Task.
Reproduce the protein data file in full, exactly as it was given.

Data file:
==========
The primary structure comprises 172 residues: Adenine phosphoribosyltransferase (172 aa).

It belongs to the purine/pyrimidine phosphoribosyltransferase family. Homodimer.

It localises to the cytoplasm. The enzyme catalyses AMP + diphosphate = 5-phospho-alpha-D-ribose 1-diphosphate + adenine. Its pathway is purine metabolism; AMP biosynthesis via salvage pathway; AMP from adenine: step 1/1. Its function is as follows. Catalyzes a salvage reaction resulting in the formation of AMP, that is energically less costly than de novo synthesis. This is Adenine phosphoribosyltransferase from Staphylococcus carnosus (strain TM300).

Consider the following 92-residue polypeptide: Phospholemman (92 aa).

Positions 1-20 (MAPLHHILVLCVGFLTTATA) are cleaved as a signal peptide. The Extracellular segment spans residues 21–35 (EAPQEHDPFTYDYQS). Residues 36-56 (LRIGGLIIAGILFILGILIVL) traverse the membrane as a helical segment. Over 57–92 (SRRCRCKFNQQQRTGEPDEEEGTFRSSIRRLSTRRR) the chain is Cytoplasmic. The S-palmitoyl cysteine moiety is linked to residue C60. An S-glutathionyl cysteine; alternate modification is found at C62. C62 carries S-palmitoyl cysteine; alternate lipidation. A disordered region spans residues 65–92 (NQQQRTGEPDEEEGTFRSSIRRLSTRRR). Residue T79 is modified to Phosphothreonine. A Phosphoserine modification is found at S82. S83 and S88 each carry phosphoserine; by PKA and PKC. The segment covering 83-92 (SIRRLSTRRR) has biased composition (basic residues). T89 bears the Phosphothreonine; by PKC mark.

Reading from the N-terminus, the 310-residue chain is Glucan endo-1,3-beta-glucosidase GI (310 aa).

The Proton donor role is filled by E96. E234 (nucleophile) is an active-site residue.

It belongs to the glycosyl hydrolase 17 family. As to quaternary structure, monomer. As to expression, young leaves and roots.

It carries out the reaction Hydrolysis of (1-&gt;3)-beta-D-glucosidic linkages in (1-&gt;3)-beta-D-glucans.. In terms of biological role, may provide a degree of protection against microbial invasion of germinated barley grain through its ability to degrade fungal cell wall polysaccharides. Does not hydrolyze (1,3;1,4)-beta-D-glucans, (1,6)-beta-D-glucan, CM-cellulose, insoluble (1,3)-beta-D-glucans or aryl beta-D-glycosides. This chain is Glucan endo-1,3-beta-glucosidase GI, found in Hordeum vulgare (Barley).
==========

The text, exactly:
The primary structure comprises 172 residues: Adenine phosphoribosyltransferase (172 aa).

It belongs to the purine/pyrimidine phosphoribosyltransferase family. Homodimer.

It localises to the cytoplasm. The enzyme catalyses AMP + diphosphate = 5-phospho-alpha-D-ribose 1-diphosphate + adenine. Its pathway is purine metabolism; AMP biosynthesis via salvage pathway; AMP from adenine: step 1/1. Its function is as follows. Catalyzes a salvage reaction resulting in the formation of AMP, that is energically less costly than de novo synthesis. This is Adenine phosphoribosyltransferase from Staphylococcus carnosus (strain TM300).

Consider the following 92-residue polypeptide: Phospholemman (92 aa).

Positions 1-20 (MAPLHHILVLCVGFLTTATA) are cleaved as a signal peptide. The Extracellular segment spans residues 21–35 (EAPQEHDPFTYDYQS). Residues 36-56 (LRIGGLIIAGILFILGILIVL) traverse the membrane as a helical segment. Over 57–92 (SRRCRCKFNQQQRTGEPDEEEGTFRSSIRRLSTRRR) the chain is Cytoplasmic. The S-palmitoyl cysteine moiety is linked to residue C60. An S-glutathionyl cysteine; alternate modification is found at C62. C62 carries S-palmitoyl cysteine; alternate lipidation. A disordered region spans residues 65–92 (NQQQRTGEPDEEEGTFRSSIRRLSTRRR). Residue T79 is modified to Phosphothreonine. A Phosphoserine modification is found at S82. S83 and S88 each carry phosphoserine; by PKA and PKC. The segment covering 83-92 (SIRRLSTRRR) has biased composition (basic residues). T89 bears the Phosphothreonine; by PKC mark.

Reading from the N-terminus, the 310-residue chain is Glucan endo-1,3-beta-glucosidase GI (310 aa).

The Proton donor role is filled by E96. E234 (nucleophile) is an active-site residue.

It belongs to the glycosyl hydrolase 17 family. As to quaternary structure, monomer. As to expression, young leaves and roots.

It carries out the reaction Hydrolysis of (1-&gt;3)-beta-D-glucosidic linkages in (1-&gt;3)-beta-D-glucans.. In terms of biological role, may provide a degree of protection against microbial invasion of germinated barley grain through its ability to degrade fungal cell wall polysaccharides. Does not hydrolyze (1,3;1,4)-beta-D-glucans, (1,6)-beta-D-glucan, CM-cellulose, insoluble (1,3)-beta-D-glucans or aryl beta-D-glycosides. This chain is Glucan endo-1,3-beta-glucosidase GI, found in Hordeum vulgare (Barley).